High speed rail is not only a technical subject, but encompasses a complex reality involving various technical aspects such as infrastructure, rolling stock and operations and cross-sector issues such as financial, commercial, managerial and training aspects. The high speed rail system combines these various elements using highly sophisticated technology.
This rapidly expanding new transport mode is often described as the transport mode of the future for a number of reasons. As well as improving rail services, promoting the modern image they seek to convey and yielding greater customer satisfaction, high speed trains also play a key role in achieving territory integration and helping to create socio-economically balanced societies at world level.
This highly efficient transport mode makes significant demands in terms of investment, technology, industry, the environment and its political and social aspects.
There is no single standard definition of high speed rail. The definitions vary according to the criteria used since high speed rail corresponds to a complex reality.
In any case, high speed is a combination of a lot of elements which constitute a whole "system": infrastructure (new lines designed for speeds above 250 km/h and in some cases, upgraded existing lines for speeds up to 200 or even 220 km/h), rolling stock (special designed train sets), operating conditions and equipment, etc. In view of the fact that many high speed trains are also compatible with the conventional network, the term "high speed traffic" is also frequently understood to signify the movements of this type of train on conventional lines but at speeds lower than those permitted on the new high speed infrastructure.
Intercity & HS Committee is a UIC working group composed of members who already have decades of experience in operating HSR and some others who are still focused on the design and construction of their own network. The main purpose is to exchange best practices on the full life cycle of the corresponding assets.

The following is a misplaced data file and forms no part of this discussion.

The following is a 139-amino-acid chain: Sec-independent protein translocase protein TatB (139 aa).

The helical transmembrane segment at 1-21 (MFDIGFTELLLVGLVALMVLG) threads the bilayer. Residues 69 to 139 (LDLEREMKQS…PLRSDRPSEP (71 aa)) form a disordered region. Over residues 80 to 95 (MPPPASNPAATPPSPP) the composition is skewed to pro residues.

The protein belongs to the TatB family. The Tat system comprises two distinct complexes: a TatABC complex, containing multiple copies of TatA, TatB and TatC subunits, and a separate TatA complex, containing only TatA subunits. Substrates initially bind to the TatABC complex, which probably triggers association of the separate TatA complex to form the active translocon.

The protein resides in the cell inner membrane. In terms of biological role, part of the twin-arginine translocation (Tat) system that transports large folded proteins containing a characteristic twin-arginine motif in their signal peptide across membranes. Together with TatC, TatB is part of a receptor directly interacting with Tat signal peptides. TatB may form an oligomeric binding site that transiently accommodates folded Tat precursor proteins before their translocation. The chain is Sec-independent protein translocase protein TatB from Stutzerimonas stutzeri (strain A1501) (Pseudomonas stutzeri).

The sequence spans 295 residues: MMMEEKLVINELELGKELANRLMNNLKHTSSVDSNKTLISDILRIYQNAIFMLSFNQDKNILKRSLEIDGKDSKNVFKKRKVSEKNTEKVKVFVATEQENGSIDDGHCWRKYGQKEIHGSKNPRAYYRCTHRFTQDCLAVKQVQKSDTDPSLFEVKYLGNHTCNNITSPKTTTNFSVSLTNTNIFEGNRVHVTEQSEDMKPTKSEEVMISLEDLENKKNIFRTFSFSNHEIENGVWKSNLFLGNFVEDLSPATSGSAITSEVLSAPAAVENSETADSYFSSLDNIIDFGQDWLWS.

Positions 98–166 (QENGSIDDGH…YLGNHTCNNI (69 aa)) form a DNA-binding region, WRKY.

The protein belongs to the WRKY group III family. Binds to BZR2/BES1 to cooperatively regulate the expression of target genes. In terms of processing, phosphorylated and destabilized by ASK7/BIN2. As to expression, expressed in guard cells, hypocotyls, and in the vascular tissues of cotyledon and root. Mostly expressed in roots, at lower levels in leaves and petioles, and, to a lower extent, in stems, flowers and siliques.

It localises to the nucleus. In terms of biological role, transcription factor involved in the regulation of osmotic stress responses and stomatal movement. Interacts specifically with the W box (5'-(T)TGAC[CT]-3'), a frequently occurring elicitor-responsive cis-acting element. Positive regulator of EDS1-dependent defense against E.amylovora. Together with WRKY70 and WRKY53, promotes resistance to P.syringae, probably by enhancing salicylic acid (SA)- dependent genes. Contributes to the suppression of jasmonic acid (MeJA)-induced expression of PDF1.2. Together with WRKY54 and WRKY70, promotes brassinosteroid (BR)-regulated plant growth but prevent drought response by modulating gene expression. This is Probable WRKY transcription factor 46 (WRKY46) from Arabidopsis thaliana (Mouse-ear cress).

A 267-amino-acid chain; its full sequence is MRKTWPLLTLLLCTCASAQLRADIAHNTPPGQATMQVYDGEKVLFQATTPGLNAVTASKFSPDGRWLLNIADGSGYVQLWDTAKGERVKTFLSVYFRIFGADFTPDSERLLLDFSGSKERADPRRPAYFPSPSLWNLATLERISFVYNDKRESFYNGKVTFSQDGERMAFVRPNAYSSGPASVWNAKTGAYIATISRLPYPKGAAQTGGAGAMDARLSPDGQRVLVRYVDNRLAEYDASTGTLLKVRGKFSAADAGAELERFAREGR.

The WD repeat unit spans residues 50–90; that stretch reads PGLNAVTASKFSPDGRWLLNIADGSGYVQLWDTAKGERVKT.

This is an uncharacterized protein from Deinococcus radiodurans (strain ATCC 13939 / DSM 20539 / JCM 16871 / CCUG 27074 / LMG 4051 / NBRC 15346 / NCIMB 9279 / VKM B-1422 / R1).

- Co-ordinate high speed activities of UIC members and solve common problems
- Contribute to the (“logic”) development of high speed rail systems around the world
The Intercity and the High Speed Plenary Committee meets three times per year, at least once in Asia. Some other intermediate and technical meetings are dedicated to tackling specific activities or subjects.
Chairman: Andrew McNaughton (HS2)
Honorific Chairman: Michel Leboeuf
Vice Chairmen: Eduardo Romo (FCH)
& Huo Baoshi (CR)
UIC HS Team
Ignacio Barrón de Angoiti, UIC Director of Passengers and High Speed Department
Beatrix Perrot, UIC PA to the Passenger Director
Takumi Ishii, UIC Senior Advisor
Zhangshan Zhao, UIC Senior Advisor
Ju Hyung Lee, UIC Senior Advisor
Vanessa Perez, UIC Senior Advisor
UIC aims to support its members in various ways. More particularly, its High Speed Committee regularly conducts studies and researches requested by one or several members.
Statistics – Database & HS World Atlas
UIC generates databases unique in the world that provide an overview of the HS reality regarding: lines, rolling stock, traffic...
Workhops, Conferences and Congresses
Every two years, the UIC Passenger and High Speed Department organises in cooperation with a member the UIC World Congress on High Speed Rail.
More specialised seminars and workshops are also held to examine in greater depth the issues addressed by the High Speed Committee.
In order to meet the many requests from its members for comprehensive and unbiased information on the subject, UIC has staged different training sessions on high speed systems with the involvement of railways companies, supply industry and ministries.
As a consequence of the activities conducted within the Intercity & HS Committee, the UIC - Universities Alliance for High Speed Rail was created, with the purpose of improving the relationship between the I&HS Committee members, rail actors (rail infrastructure managers, railway undertakings, rail associations and manufacturers belonging to the rail sector) and universities (any university or college worldwide, including engineering, architectural and business schools with an interest in High Speed Rail Systems) for the sake of the HSR activity developed by UIC’s members throughout the world.